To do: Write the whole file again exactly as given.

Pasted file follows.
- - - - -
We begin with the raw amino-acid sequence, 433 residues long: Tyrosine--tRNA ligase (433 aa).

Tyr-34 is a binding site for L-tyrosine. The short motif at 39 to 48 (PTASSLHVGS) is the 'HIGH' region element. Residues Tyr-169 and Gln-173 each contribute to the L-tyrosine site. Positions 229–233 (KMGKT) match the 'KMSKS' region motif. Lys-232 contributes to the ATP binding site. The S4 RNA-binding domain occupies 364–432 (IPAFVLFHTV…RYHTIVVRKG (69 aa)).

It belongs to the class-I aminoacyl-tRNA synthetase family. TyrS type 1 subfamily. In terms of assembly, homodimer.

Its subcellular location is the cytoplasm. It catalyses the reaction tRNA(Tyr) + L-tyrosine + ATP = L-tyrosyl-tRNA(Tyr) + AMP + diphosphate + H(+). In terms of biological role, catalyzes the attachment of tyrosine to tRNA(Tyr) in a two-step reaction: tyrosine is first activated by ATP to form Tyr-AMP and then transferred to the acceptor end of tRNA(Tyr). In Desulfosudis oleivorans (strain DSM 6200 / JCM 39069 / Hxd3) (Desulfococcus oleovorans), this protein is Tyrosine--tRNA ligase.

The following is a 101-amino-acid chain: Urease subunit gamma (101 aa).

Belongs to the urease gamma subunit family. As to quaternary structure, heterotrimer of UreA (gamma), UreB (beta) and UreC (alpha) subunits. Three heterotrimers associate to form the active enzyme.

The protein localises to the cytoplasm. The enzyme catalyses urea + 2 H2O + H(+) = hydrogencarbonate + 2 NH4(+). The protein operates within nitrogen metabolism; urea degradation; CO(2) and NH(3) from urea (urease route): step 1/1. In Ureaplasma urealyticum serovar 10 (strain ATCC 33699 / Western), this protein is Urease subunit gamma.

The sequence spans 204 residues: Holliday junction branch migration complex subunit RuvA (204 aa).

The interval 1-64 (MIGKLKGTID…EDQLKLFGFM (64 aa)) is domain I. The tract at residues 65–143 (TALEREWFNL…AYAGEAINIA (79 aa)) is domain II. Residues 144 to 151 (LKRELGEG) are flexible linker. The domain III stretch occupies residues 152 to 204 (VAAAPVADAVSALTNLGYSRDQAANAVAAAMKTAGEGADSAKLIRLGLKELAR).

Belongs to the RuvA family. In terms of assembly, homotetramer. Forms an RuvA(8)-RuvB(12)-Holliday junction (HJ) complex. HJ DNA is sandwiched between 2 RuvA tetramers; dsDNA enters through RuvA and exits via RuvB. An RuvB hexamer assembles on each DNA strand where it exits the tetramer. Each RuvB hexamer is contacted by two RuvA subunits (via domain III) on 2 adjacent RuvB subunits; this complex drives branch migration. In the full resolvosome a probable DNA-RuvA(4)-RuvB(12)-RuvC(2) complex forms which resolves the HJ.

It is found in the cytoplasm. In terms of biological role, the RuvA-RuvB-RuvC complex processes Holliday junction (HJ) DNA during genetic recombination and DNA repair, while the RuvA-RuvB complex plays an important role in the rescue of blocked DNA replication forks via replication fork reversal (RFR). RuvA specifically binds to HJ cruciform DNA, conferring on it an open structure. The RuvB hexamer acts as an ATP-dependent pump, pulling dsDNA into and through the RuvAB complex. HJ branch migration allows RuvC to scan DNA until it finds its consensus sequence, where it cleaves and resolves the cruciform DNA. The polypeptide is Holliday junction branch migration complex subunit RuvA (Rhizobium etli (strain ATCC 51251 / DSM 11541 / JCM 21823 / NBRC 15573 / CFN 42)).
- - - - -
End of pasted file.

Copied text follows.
We begin with the raw amino-acid sequence, 433 residues long: Tyrosine--tRNA ligase (433 aa).

Tyr-34 is a binding site for L-tyrosine. The short motif at 39 to 48 (PTASSLHVGS) is the 'HIGH' region element. Residues Tyr-169 and Gln-173 each contribute to the L-tyrosine site. Positions 229–233 (KMGKT) match the 'KMSKS' region motif. Lys-232 contributes to the ATP binding site. The S4 RNA-binding domain occupies 364–432 (IPAFVLFHTV…RYHTIVVRKG (69 aa)).

It belongs to the class-I aminoacyl-tRNA synthetase family. TyrS type 1 subfamily. In terms of assembly, homodimer.

Its subcellular location is the cytoplasm. It catalyses the reaction tRNA(Tyr) + L-tyrosine + ATP = L-tyrosyl-tRNA(Tyr) + AMP + diphosphate + H(+). In terms of biological role, catalyzes the attachment of tyrosine to tRNA(Tyr) in a two-step reaction: tyrosine is first activated by ATP to form Tyr-AMP and then transferred to the acceptor end of tRNA(Tyr). In Desulfosudis oleivorans (strain DSM 6200 / JCM 39069 / Hxd3) (Desulfococcus oleovorans), this protein is Tyrosine--tRNA ligase.

The following is a 101-amino-acid chain: Urease subunit gamma (101 aa).

Belongs to the urease gamma subunit family. As to quaternary structure, heterotrimer of UreA (gamma), UreB (beta) and UreC (alpha) subunits. Three heterotrimers associate to form the active enzyme.

The protein localises to the cytoplasm. The enzyme catalyses urea + 2 H2O + H(+) = hydrogencarbonate + 2 NH4(+). The protein operates within nitrogen metabolism; urea degradation; CO(2) and NH(3) from urea (urease route): step 1/1. In Ureaplasma urealyticum serovar 10 (strain ATCC 33699 / Western), this protein is Urease subunit gamma.

The sequence spans 204 residues: Holliday junction branch migration complex subunit RuvA (204 aa).

The interval 1-64 (MIGKLKGTID…EDQLKLFGFM (64 aa)) is domain I. The tract at residues 65–143 (TALEREWFNL…AYAGEAINIA (79 aa)) is domain II. Residues 144 to 151 (LKRELGEG) are flexible linker. The domain III stretch occupies residues 152 to 204 (VAAAPVADAVSALTNLGYSRDQAANAVAAAMKTAGEGADSAKLIRLGLKELAR).

Belongs to the RuvA family. In terms of assembly, homotetramer. Forms an RuvA(8)-RuvB(12)-Holliday junction (HJ) complex. HJ DNA is sandwiched between 2 RuvA tetramers; dsDNA enters through RuvA and exits via RuvB. An RuvB hexamer assembles on each DNA strand where it exits the tetramer. Each RuvB hexamer is contacted by two RuvA subunits (via domain III) on 2 adjacent RuvB subunits; this complex drives branch migration. In the full resolvosome a probable DNA-RuvA(4)-RuvB(12)-RuvC(2) complex forms which resolves the HJ.

It is found in the cytoplasm. In terms of biological role, the RuvA-RuvB-RuvC complex processes Holliday junction (HJ) DNA during genetic recombination and DNA repair, while the RuvA-RuvB complex plays an important role in the rescue of blocked DNA replication forks via replication fork reversal (RFR). RuvA specifically binds to HJ cruciform DNA, conferring on it an open structure. The RuvB hexamer acts as an ATP-dependent pump, pulling dsDNA into and through the RuvAB complex. HJ branch migration allows RuvC to scan DNA until it finds its consensus sequence, where it cleaves and resolves the cruciform DNA. The polypeptide is Holliday junction branch migration complex subunit RuvA (Rhizobium etli (strain ATCC 51251 / DSM 11541 / JCM 21823 / NBRC 15573 / CFN 42)).